Crested Butte, a tiny ski town nestled in the Elk Mountain range, is brimming with incredible hiking trails. Whether you’re an avid mountaineer or you have small kids tagging along, there is a trail for everyone in Crested Butte.
8 Best Crested Butte Hiking Trails 2022
Below are the 8 best hiking trails in Crested Butte. Use this guide on your next adventure to this incredible mountain town to find the most rewarding views.
1. East Maroon Pass
An all-day kind of adventure, East Maroon Pass is one of the most iconic hiking trails in the Crested Butte area.
Not only will you have the opportunity to see incredible views of Crested Butte, but you’ll be able to see the Maroon Bells of Aspen when you reach the top.
East Maroon Pass is approximately 14 miles roundtrip; a bit long for a day hike but definitely achievable if you start early in the morning. In addition to the pass, you’ll hike past Judd Falls and Copper Lake along the way; the perfect trio!
The coolest part about this hike is that you can actually turn this into a multi-day hiking trip. We met many hikers along the way that chose this option.
Start in either Crested Butte or Aspen and hike up and over the pass to the other side. Rent a hotel room or camp for the night before making the trek back up and over the pass to your vehicle
The trailhead to East Maroon Pass is very close to downtown Crested Butte. Take Gothic Road all the way through the small town of Gothic. From there, continue on the road until you see the Judd Falls/Copper Creek Trailhead.
Use the map below to find the exact location.
Note: If you choose to make this a multi-day hiking trip, I recommend hitchhiking from the trailhead back to town. There are hundreds of people that park up by the trailhead each day. It wouldn’t be difficult to find a friendly hiker that would be willing to give you a lift.
On this Crested Butte hiking trail, you’ll encounter approximately 2,000 feet of vertical gain.
For the first 5 miles of the trek, the trail is relatively flat and steady. The final two miles up to the pass are much steeper. Be sure to bring plenty of water for that last push before the pass.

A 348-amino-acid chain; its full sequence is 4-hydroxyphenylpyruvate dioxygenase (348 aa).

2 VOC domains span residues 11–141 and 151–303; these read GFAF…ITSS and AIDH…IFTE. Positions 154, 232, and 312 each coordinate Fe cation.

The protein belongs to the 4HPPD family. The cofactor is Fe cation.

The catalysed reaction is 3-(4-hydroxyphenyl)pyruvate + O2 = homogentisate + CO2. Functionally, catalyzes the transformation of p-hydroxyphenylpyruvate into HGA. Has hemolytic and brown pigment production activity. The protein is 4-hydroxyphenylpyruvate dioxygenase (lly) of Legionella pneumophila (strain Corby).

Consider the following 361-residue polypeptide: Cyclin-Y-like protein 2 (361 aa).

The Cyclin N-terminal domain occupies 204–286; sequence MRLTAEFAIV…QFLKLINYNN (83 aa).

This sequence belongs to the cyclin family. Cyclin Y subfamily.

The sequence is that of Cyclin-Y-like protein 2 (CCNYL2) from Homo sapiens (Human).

Although the majority of this hiking trail is relatively flat, it is 14 miles roundtrip. 14 miles is not an easy feat. I recommend this hike to anyone that has a lot of endurance, is accustomed to high altitude, and can walk 10+ miles.
Check Our East Maroon Pass Hiking Video On Youtube
2. Copper Lake
When we began our trek to Copper Lake, we were blown away by the lack of hikers on the trail. Apart from a few people here and there, we were completely alone on this majestic 12-mile out-and-back trek.
Along the trail, you’ll encounter beautiful meadows, trickling creeks, and even a waterfall; Judd Falls is located just off the path to Copper Lake, so you’ll be able to hit two birds with one stone.
The lake itself is tucked into the mountainside with sweeping views of the Crested Butte area to the south.
The best part about the Copper Lake hiking trail is that the trailhead is located only 25 minutes north of Crested Butte.
The close proximity to town was very convenient and even though we started the hike early, we didn’t have to wake up at the break of dawn.
To reach Copper Lake, take Gothic Road up to the Judd Falls/Copper Creek Trailhead. The map below will help you find the correct route from Crested Butte to the trailhead.
Note: We drove a Toyota Sienna up to the first trailhead and hiked in from there, which added an additional mile to our hike each way. If you want to park at the main trailhead and cut off the additional 2 miles, you’ll need a high clearance, 4WD vehicle.
The only cars we saw at the trailhead were Toyota 4Runners and trucks.
The elevation gain depends on where you park your vehicle. If you can park at the upper trailhead, you’re looking at 1,600 feet of elevation gain. Spread out over 6 miles, it isn’t too bad!
If you begin your trek at the bottom trailhead, you’ll be looking at 2,400 feet of elevation gain. The hike from the lower trailhead to the upper trailhead is quite steep, so keep this in mind.